I must say, that's an interesting and unexpected question.
The simplest answer I can give is that there is no absolute answer.
There is nothing that explicitly says she's dead--you're not missing some archaic synonym for "definitely physiologically pronounced dead by a qualified coroner." And it is true that people sometimes pine and suffer from breakups in similar ways to how they mourn.
It never (until now) occurred to me to question that she was dead. Here's a few reasons:
- Poe wrote a LOT about death and not that much about breakups. I could steer you to almost any story, but the poem "Annabelle Lee" should be enough; the narrator mourns a definitely dead lover who died young.
- That actually happened to Poe in real life. His wife (who was also his 13-year-old cousin!) died of tuberculosis. However, that didn't happen until 2 years after "The Raven" was published, so this may be an irrelevant point. But I'm not sure when she first got sick, so on the other hand, it's possible he was anticipating her death in the poem.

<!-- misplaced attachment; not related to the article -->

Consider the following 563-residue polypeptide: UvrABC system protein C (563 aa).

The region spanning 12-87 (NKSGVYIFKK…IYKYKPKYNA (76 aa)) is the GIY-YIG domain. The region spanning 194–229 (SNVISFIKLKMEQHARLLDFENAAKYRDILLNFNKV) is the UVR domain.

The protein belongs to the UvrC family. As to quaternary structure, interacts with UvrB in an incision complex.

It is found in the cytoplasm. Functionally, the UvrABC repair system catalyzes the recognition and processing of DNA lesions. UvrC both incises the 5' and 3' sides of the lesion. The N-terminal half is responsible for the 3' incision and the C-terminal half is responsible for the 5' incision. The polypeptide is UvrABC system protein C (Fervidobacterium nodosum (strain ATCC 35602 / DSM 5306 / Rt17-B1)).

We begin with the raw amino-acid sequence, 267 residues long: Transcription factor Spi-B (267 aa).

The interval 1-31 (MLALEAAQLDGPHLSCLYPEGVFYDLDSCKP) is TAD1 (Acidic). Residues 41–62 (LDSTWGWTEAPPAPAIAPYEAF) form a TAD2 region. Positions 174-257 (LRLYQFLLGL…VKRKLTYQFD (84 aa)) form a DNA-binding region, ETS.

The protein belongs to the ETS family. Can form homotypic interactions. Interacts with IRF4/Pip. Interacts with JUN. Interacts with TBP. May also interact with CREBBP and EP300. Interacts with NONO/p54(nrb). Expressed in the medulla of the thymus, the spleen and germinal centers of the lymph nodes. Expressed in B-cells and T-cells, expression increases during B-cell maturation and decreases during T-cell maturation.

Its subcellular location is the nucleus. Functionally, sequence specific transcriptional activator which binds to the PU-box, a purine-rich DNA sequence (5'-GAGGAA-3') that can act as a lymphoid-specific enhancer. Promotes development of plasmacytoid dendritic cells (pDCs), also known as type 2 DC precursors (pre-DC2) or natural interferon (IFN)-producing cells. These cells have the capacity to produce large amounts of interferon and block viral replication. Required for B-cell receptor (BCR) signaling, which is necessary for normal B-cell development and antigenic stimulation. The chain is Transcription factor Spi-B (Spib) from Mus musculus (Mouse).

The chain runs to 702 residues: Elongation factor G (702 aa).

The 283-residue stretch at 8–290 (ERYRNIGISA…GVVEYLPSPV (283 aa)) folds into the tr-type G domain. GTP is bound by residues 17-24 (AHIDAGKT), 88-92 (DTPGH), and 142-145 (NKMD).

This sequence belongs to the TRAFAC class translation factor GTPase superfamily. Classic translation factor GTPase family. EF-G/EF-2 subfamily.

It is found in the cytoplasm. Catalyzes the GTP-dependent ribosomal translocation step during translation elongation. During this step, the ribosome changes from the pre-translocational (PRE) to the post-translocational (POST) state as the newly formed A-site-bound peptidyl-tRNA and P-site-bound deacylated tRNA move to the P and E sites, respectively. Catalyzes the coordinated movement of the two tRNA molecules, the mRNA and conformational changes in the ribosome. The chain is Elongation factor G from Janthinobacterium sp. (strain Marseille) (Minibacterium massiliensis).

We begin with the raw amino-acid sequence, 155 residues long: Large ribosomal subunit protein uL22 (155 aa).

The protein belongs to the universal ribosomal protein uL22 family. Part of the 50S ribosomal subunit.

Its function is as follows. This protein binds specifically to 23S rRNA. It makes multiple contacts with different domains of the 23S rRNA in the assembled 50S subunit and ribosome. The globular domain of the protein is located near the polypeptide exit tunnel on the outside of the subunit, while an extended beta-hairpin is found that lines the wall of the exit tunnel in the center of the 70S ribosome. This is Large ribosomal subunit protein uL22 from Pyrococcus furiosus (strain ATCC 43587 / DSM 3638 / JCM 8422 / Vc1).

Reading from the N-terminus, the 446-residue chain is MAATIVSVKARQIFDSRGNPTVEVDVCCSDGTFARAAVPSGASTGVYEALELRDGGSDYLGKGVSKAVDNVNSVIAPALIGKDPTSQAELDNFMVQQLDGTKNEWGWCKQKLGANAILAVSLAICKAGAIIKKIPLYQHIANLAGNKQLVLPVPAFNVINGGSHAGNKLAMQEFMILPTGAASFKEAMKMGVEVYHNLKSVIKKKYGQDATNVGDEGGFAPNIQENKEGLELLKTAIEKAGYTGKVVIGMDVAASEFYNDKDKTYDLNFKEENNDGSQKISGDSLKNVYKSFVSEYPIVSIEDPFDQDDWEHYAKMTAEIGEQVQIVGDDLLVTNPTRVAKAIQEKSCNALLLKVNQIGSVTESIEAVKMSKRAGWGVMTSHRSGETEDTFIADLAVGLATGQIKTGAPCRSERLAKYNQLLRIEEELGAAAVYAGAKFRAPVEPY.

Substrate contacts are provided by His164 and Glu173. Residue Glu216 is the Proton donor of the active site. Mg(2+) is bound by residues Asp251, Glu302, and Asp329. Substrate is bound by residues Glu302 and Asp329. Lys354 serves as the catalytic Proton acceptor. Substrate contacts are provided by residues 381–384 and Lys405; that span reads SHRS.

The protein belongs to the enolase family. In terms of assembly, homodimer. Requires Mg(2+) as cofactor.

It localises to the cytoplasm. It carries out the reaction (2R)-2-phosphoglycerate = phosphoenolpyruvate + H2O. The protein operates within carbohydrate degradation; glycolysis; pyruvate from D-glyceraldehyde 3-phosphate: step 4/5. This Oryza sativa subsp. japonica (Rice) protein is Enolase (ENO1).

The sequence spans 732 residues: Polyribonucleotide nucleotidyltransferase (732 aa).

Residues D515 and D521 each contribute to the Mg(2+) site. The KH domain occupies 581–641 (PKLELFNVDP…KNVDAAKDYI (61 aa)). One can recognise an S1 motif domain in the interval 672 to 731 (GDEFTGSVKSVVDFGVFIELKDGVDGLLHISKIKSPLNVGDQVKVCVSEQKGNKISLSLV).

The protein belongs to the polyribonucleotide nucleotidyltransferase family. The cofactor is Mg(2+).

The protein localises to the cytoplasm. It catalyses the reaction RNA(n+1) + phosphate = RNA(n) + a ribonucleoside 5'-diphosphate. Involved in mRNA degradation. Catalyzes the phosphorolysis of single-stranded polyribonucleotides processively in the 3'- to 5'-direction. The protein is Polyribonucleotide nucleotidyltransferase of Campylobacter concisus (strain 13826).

- The literary answer you're looking for. First, the big one: he asks the raven, "if within a distant Aidenn" he will see Lenore again. Most sources I've seen take Aidenn as a variant on Eden, meaning he only expects to see her in heaven, which strongly points to her being dead. He's not asking if she'll ever come back, he's asking if he'll see her when he dies. Also, the poem is full of death imagery. There are "ghostly" shadows, "angels," "seraphim" (a kind of angel), and so on. The poem takes place at midnight in December, two common metaphors for the end of life, and much more. Lastly, when he wonders whether the Raven will leave (in the 10th stanza), he says "doubtless he will leave me, as my Hopes have flown before." Poe italicized "he," and so he could be comparing the Raven's departure to Lenore's, but notice that he doesn't say "he will leave me like she did;" but rather that his hopes (plural) did. And they flew, which implies they left quickly and suddenly, so it doesn't sound like he's describing a relationship that gradually went bad until she packed up and left (which also, I should point out, was not as common an option in the 1840s as it is now). It sounds like he's not describing a person walking out the door, but a future disappearing.
By the way, if you're not a native speaker, I want to congratulate you. Reading poetry in a non-native language is always a challenge, and The Raven is pretty long, and uses a lot of obscure and archaic vocabulary. So even if you didn't get every word, well done! Most people don't get every word of this poem--I have never heard of "nepenthe" outside of it, and it was probably the first place I encountered words like "censer," "quaff," "pallid," and others. I hope you enjoyed it!